The Oxford Union Debate, Motion: this house believes the country would be better served if farmers focused on profits rather than public goods, was the evening’s main event. The pre-debate poll suggested the house had a small majority in favour of the proposers Guy Smith and Sarah Bell, a majority that was strengthened after a rousing call to arms to British farmers in Mr Smith’s closing argument. I did find myself swayed by the opposition of Hilary McGrady and Tom Lancaster, but nevertheless sided with the house. Of course, what I felt was key was that profit and delivery of public goods need not be mutually exclusive.
The post-debate dinner at Christ Church was another excellent opportunity to speak to other attendees, and so converse with some of the leading experts and figures in the industry.
In the opening session ‘the world beyond Brexit’ Barry Gardiner MP and George Eustice MP, of the Labour and Conservative Party respectively, traded blows over their visions for post Brexit food and trade policy. The other speaker of note on this panel, Sir Lockwood Smith of New Zealand, gave a more positive speech, with a disarmingly simple four step plan for a successful Brexit, making the matter, if only for a moment, seem almost trivial.
We had ‘A View from the City’ from Sir Ian Cheshire, chairman of Barclays, contrasted by ‘The Radical Alternative for British Agriculture’ from Caroline Lucas MP, followed by ‘Artificial Intelligence on our Farms’, from Dr Mathew Smith of Microsoft UK, and ‘Why Gene Editing Matters’ by Professor Christobal Uauy and finally ‘An Answer to Antimicrobial Resistance’ by Professor Brendan Gilmore. As is clear from the titles this provided a divergent range of both subject matter and opinions from experts that both deepened my understanding of familiar issues and presented me with new and at times challenging perspectives on farming practice.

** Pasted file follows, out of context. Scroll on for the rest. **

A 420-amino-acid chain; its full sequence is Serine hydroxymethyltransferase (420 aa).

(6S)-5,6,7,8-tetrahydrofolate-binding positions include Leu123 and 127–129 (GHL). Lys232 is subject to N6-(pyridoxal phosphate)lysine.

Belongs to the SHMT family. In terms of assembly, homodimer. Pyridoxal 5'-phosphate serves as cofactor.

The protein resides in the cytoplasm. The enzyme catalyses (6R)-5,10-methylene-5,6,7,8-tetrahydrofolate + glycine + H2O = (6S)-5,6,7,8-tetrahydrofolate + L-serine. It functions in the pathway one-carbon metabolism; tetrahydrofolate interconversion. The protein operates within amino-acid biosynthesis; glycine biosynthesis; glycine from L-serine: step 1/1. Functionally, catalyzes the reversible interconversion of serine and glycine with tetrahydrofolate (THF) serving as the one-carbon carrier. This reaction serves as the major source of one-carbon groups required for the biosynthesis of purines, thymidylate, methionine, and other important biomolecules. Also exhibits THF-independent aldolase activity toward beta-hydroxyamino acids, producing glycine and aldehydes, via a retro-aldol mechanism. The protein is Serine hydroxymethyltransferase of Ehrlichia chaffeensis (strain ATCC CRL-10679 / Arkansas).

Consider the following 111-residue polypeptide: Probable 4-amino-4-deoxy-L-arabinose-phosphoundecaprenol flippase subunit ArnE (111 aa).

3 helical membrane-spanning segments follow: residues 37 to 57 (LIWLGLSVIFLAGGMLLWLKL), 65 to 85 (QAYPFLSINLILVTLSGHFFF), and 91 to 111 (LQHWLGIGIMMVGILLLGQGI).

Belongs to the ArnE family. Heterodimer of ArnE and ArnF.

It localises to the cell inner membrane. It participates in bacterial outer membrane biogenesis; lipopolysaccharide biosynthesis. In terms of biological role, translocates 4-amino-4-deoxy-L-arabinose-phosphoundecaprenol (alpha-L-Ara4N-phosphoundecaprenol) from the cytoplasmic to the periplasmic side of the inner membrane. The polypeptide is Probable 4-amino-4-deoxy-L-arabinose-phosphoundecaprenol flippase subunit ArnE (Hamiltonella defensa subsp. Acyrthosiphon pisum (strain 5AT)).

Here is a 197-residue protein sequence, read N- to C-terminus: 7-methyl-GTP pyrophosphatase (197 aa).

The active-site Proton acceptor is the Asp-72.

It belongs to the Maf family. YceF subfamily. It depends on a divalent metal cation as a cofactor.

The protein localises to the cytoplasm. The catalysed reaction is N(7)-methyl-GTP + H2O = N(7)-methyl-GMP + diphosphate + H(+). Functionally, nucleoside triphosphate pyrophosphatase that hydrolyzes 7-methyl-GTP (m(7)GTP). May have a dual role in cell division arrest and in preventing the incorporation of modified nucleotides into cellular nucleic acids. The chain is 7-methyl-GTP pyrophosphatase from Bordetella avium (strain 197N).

To close the conference we had a final scholars workshop in which we returned to the opening exercise of consumer attitudes and retailer responses to food sustainability issues. We were lucky to be joined in the session by Sir Lockwood Smith, Guy Smith, Mark Clark, and Nyasha Mudukuti. This afforded us the opportunity to draw together themes from the conference and to apply them to this ‘real life’ exercise.
The incredible line up of speakers meant that I can genuinely say that I found value in every session that I attended. Although the full value of the scholar experience for me was found in the opportunity to engage with, meet and talk to key figures within the industry and to be invigorated by the positive and forward looking atmosphere of the conference as a whole. In conclusion my experience as a scholar has made me feel better equipped, more informed and increasingly confident in the British agricultural sector’s ability to not only weather but embrace political and technological change.
I am greatly indebted to the Yorkshire Agricultural Society for their generous sponsorship that enabled me to attend the conference.